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  India   All India  03 Dec 2016  Rakesh Asthana is CBI’s interim head as no chief named

Rakesh Asthana is CBI’s interim head as no chief named

THE ASIAN AGE. | PRAMOD KUMAR
Published : Dec 3, 2016, 1:40 am IST
Updated : Dec 3, 2016, 6:45 am IST

This is the first time in the last 10 years that no CBI chief has been named to succeed the outgoing officer.

New CBI Director Rakesh Asthana (Photo: video grab)
 New CBI Director Rakesh Asthana (Photo: video grab)

New Delhi: In a move that could trigger a political storm, the Centre after nearly a decade, has not named a full-time CBI director giving additional charge to Rakesh Asthana — a Gujarat-cadre IPS officer from the 1984-batch. Mr Asthana was elevated to the number two position in the investigating agency only two days ago. In an equally swift and surprising move, the Centre had shifted the then second most senior officer Rupak Kumar Dutta — a 1981-batch IPS officer of the Karnataka Cadre — to the Home Ministry as special secretary. Mr Dutta was considered one of the frontrunners for the top job.

An order issued by the department of personnel and training on Friday said that Mr Asthana was given the additional charge as director, CBI “with effect from the date of relinquishment of charge by Anil Kumar Sinha on completion of his tenure with immediate effect and until further orders”. Mr Asthana is in-charge of investigating important cases like the AugustaWestland chopper deal and cases against liquor baron Vijay Mallya. He was also police commissioner of Vadodara and Surat and has worked with the present dispensation at the Centre. Mr Asthana, who had earlier served in the CBI as superintendent of Police (Dhanbad) in 1994, was one of the key investigators in the infamous fodder scam. In 1997, Mr Asthana had arrested RJD supremo Lalu Prasad Yadav in the case.

 

This is the first time in the last 10 years that no CBI chief has been named to succeed the outgoing officer. Mr Sinha completed his two-year tenure on Friday. The last time a new CBI director was not appointed immediately was in 2001, when Dr R.K. Raghavan retired as CBI director. The government chose to not name his successor immediately, but gave additional charge to the seniormost special director at that time — P.C. Sharma.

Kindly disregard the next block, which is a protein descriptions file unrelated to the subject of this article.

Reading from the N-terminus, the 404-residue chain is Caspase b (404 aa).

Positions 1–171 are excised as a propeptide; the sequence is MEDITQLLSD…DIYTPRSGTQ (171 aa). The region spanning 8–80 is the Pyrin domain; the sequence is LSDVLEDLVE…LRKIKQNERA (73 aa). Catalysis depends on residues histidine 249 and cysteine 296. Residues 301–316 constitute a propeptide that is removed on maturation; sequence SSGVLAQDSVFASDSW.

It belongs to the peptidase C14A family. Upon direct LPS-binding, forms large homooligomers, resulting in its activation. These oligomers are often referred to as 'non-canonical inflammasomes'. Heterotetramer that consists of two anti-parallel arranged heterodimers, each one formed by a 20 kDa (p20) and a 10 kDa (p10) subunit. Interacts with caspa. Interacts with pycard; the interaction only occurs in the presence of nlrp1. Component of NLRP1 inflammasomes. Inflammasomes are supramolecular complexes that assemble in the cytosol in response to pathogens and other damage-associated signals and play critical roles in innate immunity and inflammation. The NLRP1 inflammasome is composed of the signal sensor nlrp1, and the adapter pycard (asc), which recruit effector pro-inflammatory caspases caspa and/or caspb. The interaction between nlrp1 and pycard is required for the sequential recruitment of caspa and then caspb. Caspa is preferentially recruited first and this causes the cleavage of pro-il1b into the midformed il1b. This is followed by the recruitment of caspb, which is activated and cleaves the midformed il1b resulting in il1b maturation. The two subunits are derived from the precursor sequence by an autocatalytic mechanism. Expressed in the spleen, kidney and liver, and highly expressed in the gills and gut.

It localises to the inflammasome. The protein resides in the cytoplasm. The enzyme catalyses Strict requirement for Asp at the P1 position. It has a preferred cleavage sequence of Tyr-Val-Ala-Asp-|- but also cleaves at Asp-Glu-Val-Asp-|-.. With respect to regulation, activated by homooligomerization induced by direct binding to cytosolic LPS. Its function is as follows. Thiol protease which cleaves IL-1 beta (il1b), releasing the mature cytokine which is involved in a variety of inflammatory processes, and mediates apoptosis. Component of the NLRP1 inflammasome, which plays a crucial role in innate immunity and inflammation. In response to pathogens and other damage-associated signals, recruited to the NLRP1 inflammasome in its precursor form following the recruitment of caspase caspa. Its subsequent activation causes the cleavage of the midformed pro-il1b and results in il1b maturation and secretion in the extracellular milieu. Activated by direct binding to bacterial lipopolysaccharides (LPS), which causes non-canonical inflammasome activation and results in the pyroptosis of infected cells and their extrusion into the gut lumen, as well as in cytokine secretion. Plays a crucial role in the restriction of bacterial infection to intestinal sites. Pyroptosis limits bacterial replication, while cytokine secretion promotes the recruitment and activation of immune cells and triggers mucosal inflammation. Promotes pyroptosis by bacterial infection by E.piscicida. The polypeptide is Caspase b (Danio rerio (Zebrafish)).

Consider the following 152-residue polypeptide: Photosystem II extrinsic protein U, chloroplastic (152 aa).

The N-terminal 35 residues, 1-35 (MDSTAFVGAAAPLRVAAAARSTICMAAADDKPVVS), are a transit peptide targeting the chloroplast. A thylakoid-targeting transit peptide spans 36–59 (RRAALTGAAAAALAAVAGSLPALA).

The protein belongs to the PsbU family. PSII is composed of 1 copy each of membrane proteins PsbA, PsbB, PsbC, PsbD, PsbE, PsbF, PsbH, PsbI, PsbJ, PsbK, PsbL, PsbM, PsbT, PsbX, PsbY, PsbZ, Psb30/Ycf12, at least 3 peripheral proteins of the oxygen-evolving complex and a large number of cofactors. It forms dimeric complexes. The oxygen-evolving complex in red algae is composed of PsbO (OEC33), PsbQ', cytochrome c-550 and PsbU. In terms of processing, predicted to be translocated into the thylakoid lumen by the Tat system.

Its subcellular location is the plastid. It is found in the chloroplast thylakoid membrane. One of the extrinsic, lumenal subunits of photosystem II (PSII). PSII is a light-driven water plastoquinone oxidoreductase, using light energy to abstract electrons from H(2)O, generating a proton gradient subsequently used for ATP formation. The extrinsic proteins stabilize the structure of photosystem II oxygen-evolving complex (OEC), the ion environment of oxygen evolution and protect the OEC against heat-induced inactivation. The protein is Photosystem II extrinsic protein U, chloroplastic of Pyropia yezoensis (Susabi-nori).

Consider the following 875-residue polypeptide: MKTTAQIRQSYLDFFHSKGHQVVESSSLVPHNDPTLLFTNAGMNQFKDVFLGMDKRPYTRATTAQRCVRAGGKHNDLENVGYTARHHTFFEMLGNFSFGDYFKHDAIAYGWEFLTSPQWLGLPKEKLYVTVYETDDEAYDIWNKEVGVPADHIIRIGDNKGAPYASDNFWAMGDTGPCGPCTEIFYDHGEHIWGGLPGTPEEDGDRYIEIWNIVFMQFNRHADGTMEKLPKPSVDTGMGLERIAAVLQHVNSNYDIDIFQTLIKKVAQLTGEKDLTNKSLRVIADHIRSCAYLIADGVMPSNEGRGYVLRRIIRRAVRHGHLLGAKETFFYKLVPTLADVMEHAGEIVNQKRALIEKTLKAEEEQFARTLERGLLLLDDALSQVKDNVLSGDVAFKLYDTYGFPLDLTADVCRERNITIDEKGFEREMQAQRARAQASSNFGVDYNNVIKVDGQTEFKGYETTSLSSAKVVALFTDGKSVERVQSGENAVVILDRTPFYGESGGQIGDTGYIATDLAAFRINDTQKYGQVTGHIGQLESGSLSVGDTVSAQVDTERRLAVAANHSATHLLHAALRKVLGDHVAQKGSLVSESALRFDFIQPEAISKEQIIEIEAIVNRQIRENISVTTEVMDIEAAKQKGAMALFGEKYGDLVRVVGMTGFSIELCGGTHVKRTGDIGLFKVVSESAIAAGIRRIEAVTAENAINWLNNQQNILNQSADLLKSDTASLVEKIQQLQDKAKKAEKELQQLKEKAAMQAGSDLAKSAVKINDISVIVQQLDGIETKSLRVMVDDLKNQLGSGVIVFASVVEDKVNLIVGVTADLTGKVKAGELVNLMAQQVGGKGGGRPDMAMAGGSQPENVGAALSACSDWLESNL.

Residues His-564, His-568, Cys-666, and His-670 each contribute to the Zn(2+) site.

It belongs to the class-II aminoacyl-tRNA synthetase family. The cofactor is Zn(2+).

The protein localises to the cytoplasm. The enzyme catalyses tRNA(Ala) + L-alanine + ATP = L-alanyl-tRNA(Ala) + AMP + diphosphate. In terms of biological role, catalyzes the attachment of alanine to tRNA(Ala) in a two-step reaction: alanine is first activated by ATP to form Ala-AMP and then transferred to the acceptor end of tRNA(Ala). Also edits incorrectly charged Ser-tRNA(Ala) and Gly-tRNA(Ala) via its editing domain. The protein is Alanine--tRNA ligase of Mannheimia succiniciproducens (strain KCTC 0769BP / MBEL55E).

Earlier, the appointment of Ashwani Kumar as director of the agency in August 2008 was controversial, as he had pipped agency veteran M.L. Sharma, one year his senior, to the post. This was objected to by the then Opposition parties, including the BJP.  

 

After the enactment of the Lokpal Act  — meant to give more teeth to the CBI — the director of the agency has to be appointed by a collegium of the Prime Minister, the Chief Justice of India or his nominee and the leader of the Opposition. Sources said that the Centre has prepared a list of senior IPS officials on the country (from 1979 to 1982 batches). However, Mr Asthana is not even on the panel of about six officers in line to be the next chief.  According to the Supreme Court guidelines, officials with experience in anti-corruption or CBI from the four seniormost batches of the IPS cadre will be empanelled, following which a screening of three officers would be sent to the collegium.

 

Before relinquishing the charge, Mr Sinha in an informal interaction with mediapersons said his team of officers performed exceedingly well. He said the onus of any shortcomings in the working of the agency was on him, but the credit for any success went to his team. “Anti-corruption endeavours have increased during the last two years, which should be a deterrent to corrupt people,” Mr Sinha said. Mr Sinha proved to be a soft-spoken, yet assertive leader for the agency and guided the investigation in a number of important cases like the Sheena Bora murder case and Vijay Mallya loan default case.

Tags: rakesh asthana, centre, anil kumar sinha, vijay mallya
Location: India, Delhi, New Delhi